Ministry opposes abolishing retained profits corporate tax zero rate

Evelyn Liivamägi.
Evelyn Liivamägi. Source: ERR/ Kadri Põlendik

Both the Ministry and Finance and the main business lobby group in Estonia are of a mind that even if it were to bring in additional revenues to the state, abolishing the current corporate tax exemption for retained company earnings would do more harm than good to the economy, and consequently the state budget.

Evelyn Liivamägi (pictured), deputy undersecretary for financial and tax policy of the Ministry of Finance, said that abolishing the income tax exemption on reinvested profits may well bring additional income to the state, but in this case the government would then also have to revise downwards its own expectations regarding economic growth.

Liivamägi said: "Estonia has emerged from crises, such as the coronavirus crisis, much faster than forecast precisely due to the fact that the undistributed profits of companies have not been taxed; companies have been able to use these to make the necessary expenses and investments needed to stay afloat."

"When we wait for the economy to recover and start to grow, withdrawing money from companies will certainly not contribute to that. In this sense, the position of the Ministry of Finance is that if we want economic growth, we must leave the money not taken out of companies, for them to grow and invest," she went on.

In any case, the additional taxation of corporate profits does not automatically mean that more tax money will go into state coffers, Liivamägi went on.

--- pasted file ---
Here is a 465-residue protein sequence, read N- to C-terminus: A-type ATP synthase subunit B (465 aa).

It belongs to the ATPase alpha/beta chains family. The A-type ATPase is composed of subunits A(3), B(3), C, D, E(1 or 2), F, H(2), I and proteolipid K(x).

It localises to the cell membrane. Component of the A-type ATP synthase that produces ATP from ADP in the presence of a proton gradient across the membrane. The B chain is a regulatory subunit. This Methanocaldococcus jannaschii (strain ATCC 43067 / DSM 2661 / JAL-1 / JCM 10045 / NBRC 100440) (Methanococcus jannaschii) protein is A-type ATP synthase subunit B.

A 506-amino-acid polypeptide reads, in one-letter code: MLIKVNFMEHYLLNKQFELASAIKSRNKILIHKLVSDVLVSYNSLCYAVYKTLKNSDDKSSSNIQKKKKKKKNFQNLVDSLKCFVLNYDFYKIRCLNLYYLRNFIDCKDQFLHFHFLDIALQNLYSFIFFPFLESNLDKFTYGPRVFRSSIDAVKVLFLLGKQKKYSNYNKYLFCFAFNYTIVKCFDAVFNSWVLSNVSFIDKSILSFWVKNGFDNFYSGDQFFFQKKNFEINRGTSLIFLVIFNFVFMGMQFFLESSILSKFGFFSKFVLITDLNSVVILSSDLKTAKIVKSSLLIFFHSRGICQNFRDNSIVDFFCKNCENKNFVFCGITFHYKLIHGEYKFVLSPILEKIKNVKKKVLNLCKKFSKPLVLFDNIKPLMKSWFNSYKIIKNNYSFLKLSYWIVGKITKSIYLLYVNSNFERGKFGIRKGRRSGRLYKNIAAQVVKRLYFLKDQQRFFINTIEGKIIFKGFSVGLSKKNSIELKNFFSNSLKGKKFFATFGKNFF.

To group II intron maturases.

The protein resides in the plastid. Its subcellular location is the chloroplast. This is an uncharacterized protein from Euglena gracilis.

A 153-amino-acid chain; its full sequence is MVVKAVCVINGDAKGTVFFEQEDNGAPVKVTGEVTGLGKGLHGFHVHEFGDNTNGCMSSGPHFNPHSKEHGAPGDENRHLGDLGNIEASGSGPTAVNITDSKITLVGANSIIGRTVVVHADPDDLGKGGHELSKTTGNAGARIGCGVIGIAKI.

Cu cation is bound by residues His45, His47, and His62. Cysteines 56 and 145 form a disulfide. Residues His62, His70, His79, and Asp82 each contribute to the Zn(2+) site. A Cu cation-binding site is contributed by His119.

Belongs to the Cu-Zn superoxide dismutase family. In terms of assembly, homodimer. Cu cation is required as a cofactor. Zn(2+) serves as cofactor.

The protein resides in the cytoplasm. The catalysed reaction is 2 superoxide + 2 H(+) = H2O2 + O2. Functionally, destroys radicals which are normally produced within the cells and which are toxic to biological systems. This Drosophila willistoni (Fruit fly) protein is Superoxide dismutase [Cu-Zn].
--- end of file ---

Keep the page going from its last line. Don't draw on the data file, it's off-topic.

"If you take into consideration the years 1999 and 2000, when the present-day income tax system was introduced, starting in the 2000s profits increased enormously, simply because there was no longer any reason to conceal anything. Before that, the regular tax system was based on accruals, so the goal of every entrepreneur was to display these profits to be as low as possible, in order to pay less tax. It was simply a case of tax frauds and schemes moving from one place to another," the official went on.

Mait Palts, Director of the Estonian Chamber of Commerce and Industry (Eesti Kaubandus-Tööstuskoda) said that the notion that Estonian entrepreneurs pay less income tax compared with business-people in other countries is wrong.

Mait Palts. Source: ERR

Palts said: "If we look at the income tax paid by Estonian companies, whether it is from special benefits or dividends, then in fact our income tax burden is completely comparable to the Nordic countries and the rest of Europe. In some cases, we even pay more."

"Given that today we are paying the same amount as would be the case with a traditional income tax system and if taxes rise higher, then I think that Estonian businesses simply could not stand it. Considering our changed economic and the political position in Europe, I think this would be sending a very wrong message and signal," Palts went on.

Evelyn Liivamägi also said that any proposal for the abolition of the tax exemption on reinvested profits has not been discussed in detail at the Ministry of Finance. 

This means the precise calculations as to how much revenue could be added to the state budget via this source have not been conducted.

Estonia, and also neighboring Latvia stand out from the bulk of other Western nations in their approaches to corporate income tax. Whereas in the former case, corporate profits are taxed regardless of whether they are retained by the business or not, in Estonia, revenue that remains as a reserve is not taxed.

Profits extracted from the company, for instance in the form of dividends, are taxed in Estonia, however.

The coalition Social Democrats (SDE) have, alongside a proposal to tax banks' profits, suggested a return to a "classic" corporate income tax, in order to generate some much-needed revenue towards the state budget.


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Editor: Andrew Whyte

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